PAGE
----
A 14-year-old girl with a history of complex congenital heart disease in end-stage heart failure and with cyclic vomiting was admitted to our hospice program in 2012. Before hospice enrollment, she had required intermittent infusions of dexmedetomidine to abort cyclic vomiting episodes after cardiac catheterization procedures. Following a hospital admission in November 2013, she was discharged home in the care of our hospice on a continuous dexmedetomidine infusion. She remained on this infusion at varying doses (range of 0.1-0.38 mcg/kg/hour) for nearly three years, until her death in September 2016. This report describes the palliative use of dexmedetomidine in this patient and difficulties related to the use of this medication during the course of her care.
There are more adults than children living with congenital heart disease (CHD) due to improvements in surgical and medical CHD management today. In 2011, though, fewer than 30% of adult CHD patients were following up with specialized providers. An ineffective transition from pediatric to adult-focused medical care can result in lapses in CHD medical care, patient noncompliance, and increased risk of late complications. Early involvement of a palliative care team offers development of autonomy, identification of potential barriers to care, and support for patient and family that may improve transition success and quality of life in CHD patients.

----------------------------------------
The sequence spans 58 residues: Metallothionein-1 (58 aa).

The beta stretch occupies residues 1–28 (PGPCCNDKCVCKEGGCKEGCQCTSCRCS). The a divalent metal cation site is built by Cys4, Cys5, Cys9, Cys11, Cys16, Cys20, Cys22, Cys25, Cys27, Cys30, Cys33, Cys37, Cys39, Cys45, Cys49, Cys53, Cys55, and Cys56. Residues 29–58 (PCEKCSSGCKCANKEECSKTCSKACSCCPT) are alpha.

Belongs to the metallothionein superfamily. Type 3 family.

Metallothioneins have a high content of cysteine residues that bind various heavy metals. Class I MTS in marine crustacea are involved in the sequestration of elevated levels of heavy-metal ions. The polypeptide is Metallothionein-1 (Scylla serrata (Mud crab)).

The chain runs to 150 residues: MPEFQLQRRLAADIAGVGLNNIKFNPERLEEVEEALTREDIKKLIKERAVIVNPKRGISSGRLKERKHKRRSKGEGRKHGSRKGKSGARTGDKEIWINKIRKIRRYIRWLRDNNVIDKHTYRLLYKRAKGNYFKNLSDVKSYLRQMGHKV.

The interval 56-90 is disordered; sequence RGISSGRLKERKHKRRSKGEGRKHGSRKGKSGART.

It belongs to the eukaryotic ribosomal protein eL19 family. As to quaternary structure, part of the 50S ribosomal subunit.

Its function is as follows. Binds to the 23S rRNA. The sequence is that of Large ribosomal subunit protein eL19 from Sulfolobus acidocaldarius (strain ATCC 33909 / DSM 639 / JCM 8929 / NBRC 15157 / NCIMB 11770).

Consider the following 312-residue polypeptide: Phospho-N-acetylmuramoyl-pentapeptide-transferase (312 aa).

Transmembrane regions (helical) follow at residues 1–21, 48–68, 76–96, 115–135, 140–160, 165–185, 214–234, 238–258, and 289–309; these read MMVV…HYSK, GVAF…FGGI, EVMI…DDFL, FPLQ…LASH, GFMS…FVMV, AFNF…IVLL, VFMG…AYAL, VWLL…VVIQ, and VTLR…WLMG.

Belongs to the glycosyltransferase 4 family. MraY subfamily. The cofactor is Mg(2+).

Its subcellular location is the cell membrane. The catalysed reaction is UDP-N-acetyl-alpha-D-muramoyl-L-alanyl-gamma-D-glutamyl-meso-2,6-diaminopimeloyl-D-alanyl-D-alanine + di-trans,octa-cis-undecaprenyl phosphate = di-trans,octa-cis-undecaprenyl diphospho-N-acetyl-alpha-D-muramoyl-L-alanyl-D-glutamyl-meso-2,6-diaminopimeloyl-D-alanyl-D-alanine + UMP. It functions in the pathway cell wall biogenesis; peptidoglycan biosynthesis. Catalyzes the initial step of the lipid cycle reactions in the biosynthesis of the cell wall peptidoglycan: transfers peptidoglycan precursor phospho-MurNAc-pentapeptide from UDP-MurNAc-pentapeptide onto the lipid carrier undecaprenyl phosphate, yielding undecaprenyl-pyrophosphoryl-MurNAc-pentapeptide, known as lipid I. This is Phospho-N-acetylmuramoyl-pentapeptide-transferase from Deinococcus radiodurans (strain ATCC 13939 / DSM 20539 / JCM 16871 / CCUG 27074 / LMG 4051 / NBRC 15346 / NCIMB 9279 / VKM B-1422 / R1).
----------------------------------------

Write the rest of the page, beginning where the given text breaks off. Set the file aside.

This paper reports on a study that examined the grief and coping of 29 parents whose child has hypoplastic left heart syndrome using the Dual Process Model. The study employed a secondary thematic analysis of interviews at key times of treatment and recovery for the child. After the diagnosis, parents experienced intense loss (LO), but focused upon restoration-orientated tasks (RO) to support their child. Over time, most parents employed a healthy oscillation between LO coping and RO coping, with waves of grief and with some grieving suppressed. There are some specific grief and coping and gender patterns employed by parents.
OBJECTIVES: Cardiac rehabilitation (CR) programmes are standard of care for patients following a coronary event. While such exercise-based secondary prevention programme do offer benefits, they are used by less than 30% of eligible patients and attrition within these programmes is high. This project is a nested qualitative assessment of a pilot programme considering Tai Chi (TC) as an alternative to CR. We hypothesised that TC may overcome several key barriers to CR.